A widely adaptable plant suited to slightly warmer climates than other types, it can be grown in partial shade as well as in full sun in warmer zones, as long as you provide it with plenty of moisture and mulch.

A close up square image of the dark purple foliage of A. thunbergii 'Chocolate Shogun' growing in the garden.

‘Chocolate Shogun’

With deeply pigmented foliage, ‘Chocolate Shogun’ works well in a perennial border. It can be grown in a single row or with multiple companions, as long as the plants are spaced about two feet apart.

It grows to about 24 inches tall and 18 inches wide at maturity.

You can purchase these plants in #1 containers from Nature Hills Nursery.

3. Delft Lace

A. chinensis ‘Delft Lace’ produces lacy blue-green foliage and feathery pink blossoms on red stems that remain colorful for weeks, produced primarily in the middle of summer, in July or August.

It grows to about three feet tall and just under two feet wide.

A close up square image of the bright pink flowers of A. chinensis ‘Delft Lace’ growing in the garden with foliage in soft focus in the background.

‘Delft Lace’

This Chinese astilbe cultivar should be grown in partial shade and is hardy in Zones 4-8. It looks especially striking when planted among large-leaved hosta plants.

This long-blooming perennial can be purchased in #1 containers from Nature Hills Nursery.

4. Fanal

This cultivar of A. x arendsii produces deep red flowers and lacy foliage that changes colors with the seasons.

Although the foliage begins bronze with new growth, it will darken to a deeper shade of brown as the season progresses.

It’s the perfect accent to a fall garden, growing to about 24 inches tall and 12 inches wide.

A close up square image of a garden border featuring the bright red flowers of A. x arendsii 'Fanal' growing beside a stone wall.

‘Fanal’

‘Fanal’ is prized for its use in cut flower bouquets. It does not need to be cut back in the winter as the foliage provides interest in the garden even after the flowers have long faded.

Instead, any pruning can be done in the early spring. It is hardy in Zones 3-8.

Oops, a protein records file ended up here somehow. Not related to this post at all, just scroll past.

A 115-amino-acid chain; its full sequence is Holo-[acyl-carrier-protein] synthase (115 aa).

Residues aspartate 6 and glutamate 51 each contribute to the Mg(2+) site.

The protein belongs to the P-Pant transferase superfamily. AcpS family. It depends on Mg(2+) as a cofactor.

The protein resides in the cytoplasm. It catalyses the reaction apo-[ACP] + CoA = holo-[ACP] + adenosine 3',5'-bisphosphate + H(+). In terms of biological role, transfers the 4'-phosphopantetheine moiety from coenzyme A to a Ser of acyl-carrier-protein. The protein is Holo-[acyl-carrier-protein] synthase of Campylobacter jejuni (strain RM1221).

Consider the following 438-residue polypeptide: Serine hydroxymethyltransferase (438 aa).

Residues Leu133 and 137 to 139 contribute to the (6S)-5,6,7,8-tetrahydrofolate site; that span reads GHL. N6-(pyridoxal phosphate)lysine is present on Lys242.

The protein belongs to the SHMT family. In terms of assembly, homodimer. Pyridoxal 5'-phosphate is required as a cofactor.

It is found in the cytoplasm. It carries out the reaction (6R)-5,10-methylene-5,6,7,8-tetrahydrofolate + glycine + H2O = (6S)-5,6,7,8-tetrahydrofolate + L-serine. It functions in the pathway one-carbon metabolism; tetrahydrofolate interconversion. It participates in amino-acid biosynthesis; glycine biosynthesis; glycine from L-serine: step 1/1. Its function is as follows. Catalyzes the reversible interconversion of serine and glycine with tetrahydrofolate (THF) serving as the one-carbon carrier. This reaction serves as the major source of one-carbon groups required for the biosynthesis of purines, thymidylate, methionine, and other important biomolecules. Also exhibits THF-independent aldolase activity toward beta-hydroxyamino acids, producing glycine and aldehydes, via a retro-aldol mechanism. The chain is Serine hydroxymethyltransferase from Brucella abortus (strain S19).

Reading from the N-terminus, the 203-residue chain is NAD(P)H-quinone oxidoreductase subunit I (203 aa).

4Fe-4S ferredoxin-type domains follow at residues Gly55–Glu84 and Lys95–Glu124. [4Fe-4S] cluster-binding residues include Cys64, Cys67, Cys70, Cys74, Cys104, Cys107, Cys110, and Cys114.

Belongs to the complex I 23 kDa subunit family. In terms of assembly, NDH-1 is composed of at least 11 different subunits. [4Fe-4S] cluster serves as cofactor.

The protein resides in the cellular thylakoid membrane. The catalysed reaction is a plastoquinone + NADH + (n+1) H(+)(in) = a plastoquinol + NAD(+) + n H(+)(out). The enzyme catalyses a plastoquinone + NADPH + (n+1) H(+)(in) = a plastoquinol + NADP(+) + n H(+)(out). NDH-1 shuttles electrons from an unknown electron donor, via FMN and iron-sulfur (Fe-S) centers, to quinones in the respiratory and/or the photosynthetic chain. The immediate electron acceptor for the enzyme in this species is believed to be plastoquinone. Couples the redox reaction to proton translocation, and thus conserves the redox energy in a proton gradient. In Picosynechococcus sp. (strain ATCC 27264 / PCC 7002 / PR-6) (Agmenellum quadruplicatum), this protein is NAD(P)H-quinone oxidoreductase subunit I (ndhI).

You can find ‘Fanal’ available in #1 containers at Nature Hills Nursery.

5. Hennie Graafland

A. simplicifolia plants tend to be smaller than other options, producing fine foliage and feathery blooms.

‘Hennie Graafland’ is a delightful pint-sized pick that’s well-suited to containers. This compact plant only grows to about 10 to 18 inches tall and 24 inches wide.

A close up horizontal image of astilbe 'Hennie Graafland' blooming in the garden with foliage in soft focus in the background.

It is not the most drought-tolerant kind of astilbe you can grow. The soil should remain moist at all times, especially if you are growing in a container where the soil is prone to drying out more quickly.

This plant, which grows best in Zones 4-9, produces showy plumes of pale pink flowers that are small and delicate.

These flowers last for several weeks, making ‘Hennie Graafland’ a ideal choice for brightening up a garden where growing sun-loving flowers might not be possible.

6. Maggie Daley

A. chinensis ‘Maggie Daley’ is best known for its bright purple clusters of flowers that appear atop bright green foliage.

It’s a late-flowering variety of astilbe, producing flowers toward the middle to end of summer. It grows to about 28 inches tall and 20 inches wide.

A close up vertical image of Astilbe chinenis 'Maggie Daley' growing outside a home.
Photo by David J. Stang, Wikimedia Commons, via CC BY-SA.

It is hardy in Zones 4-9 and is best grown in full to partial shade.